. Others, such as Damon Hill
Damon Hill
Damon Graham Devereux Hill OBE is a retired British racing driver. In 1996 Hill won the Formula One World Championship. As the son of the late Graham Hill, he is the only son of a world champion to win the title...

 and Jackie Stewart
Jackie Stewart
Sir John Young Stewart, OBE , better known as Jackie Stewart, and nicknamed The Flying Scotsman, is a Scottish former racing driver and team owner. He competed in Formula One between 1965 and 1973, winning three World Drivers' Championships. He also competed in Can-Am...

 take active roles in running motorsport in their own countries. Carlos Reutemann
Carlos Reutemann
Carlos Alberto Reutemann , nicknamed "Lole", is an Argentine former racing driver , and later a politician in his native province of Santa Fe, for the Justicialist Party....

 became a politician and served as governor of his native state in Argentina.

Grands Prix


The number of Grands Prix held in a season has varied over the years. Only seven races comprised the inaugural world championship season; over the years the calendar has almost tripled in size. Though the number of races had stayed at sixteen or seventeen since the 1980s, it peaked at nineteen in both & . The 2011 season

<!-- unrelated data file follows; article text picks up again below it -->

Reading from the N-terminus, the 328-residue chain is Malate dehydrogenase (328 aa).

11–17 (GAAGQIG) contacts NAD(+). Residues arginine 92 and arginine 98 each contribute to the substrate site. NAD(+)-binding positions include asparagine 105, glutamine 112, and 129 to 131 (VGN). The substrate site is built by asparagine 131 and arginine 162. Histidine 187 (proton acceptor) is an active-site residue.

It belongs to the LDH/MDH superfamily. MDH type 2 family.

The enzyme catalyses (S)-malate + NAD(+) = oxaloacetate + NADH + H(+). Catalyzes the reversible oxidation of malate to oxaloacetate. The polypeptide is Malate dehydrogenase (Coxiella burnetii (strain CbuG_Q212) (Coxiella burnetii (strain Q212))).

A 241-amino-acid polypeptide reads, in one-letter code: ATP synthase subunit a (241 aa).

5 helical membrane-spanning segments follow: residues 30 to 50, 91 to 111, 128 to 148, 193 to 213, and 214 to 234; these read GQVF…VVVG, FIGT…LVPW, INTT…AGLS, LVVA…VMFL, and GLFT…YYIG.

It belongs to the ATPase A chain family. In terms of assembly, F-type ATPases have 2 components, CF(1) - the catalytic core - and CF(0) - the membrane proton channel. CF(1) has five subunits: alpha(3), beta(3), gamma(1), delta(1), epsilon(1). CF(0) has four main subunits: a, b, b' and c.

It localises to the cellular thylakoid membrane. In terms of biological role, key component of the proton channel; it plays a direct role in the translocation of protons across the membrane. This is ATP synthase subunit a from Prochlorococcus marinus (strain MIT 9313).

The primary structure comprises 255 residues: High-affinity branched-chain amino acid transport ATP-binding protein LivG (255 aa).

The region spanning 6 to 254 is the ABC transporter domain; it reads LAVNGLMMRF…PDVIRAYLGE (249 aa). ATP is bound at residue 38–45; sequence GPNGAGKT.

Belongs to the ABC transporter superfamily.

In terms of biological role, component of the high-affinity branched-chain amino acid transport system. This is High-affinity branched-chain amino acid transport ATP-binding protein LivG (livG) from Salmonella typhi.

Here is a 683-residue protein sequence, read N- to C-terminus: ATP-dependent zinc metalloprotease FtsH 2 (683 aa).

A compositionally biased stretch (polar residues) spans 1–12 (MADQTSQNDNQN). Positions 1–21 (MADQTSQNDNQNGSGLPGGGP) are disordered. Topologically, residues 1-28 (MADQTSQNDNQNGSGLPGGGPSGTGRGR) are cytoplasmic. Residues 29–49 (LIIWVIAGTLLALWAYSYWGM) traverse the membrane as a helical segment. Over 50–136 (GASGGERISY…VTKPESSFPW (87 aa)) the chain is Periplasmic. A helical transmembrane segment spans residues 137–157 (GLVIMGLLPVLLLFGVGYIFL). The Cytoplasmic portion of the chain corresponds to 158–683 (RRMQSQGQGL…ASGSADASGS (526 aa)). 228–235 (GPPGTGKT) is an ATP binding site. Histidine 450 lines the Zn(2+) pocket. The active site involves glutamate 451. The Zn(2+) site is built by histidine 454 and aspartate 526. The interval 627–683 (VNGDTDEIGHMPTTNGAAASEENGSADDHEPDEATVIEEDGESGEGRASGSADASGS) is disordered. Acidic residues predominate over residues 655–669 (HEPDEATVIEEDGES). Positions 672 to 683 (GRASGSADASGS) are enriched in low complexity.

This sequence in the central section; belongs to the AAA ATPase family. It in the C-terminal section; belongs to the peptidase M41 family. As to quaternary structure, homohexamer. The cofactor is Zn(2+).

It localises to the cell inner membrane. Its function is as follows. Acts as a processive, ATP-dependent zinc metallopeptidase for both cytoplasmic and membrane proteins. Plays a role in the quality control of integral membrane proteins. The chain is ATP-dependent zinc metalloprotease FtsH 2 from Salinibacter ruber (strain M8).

2011 Formula One season
The 2011 Formula One season was the 62nd FIA Formula One season. The original calendar consisted of twenty rounds, including the inaugural running of the Indian Grand Prix before the cancellation of the Bahrain Grand Prix. Pirelli returned to the sport as tyre supplier for all teams, taking over...

 was expected to have 20 races, however there will now be 19 as the Bahrain Grand Prix
Bahrain Grand Prix
The Bahrain Grand Prix is a Formula One Championship race which first took place at the Bahrain International Circuit on 4 April 2004.The Bahrain Grand Prix, sponsored by Gulf Air, made history as the first Formula One Grand Prix to be held in the Middle East...

 was postponed, then later cancelled due to political disputes in the country.

Six of the original seven races took place in Europe; the only non-European race that counted towards the World Championship in 1950 was the Indianapolis 500
Indianapolis 500
The Indianapolis 500-Mile Race, also known as the Indianapolis 500, the 500 Miles at Indianapolis, the Indy 500 or The 500, is an American automobile race, held annually, typically on the last weekend in May at the Indianapolis Motor Speedway in Speedway, Indiana...

, which, due to lack of participation by F1 teams, since it required cars with different specifications from the other races, was later replaced by the United States Grand Prix
United States Grand Prix
The United States Grand Prix is a motor race which has been run on and off since 1908, when it was known as the American Grand Prize. The race later became part of the Formula One World Championship. Over 41 editions, the race has been held at nine locations, most recently in 2007 at the...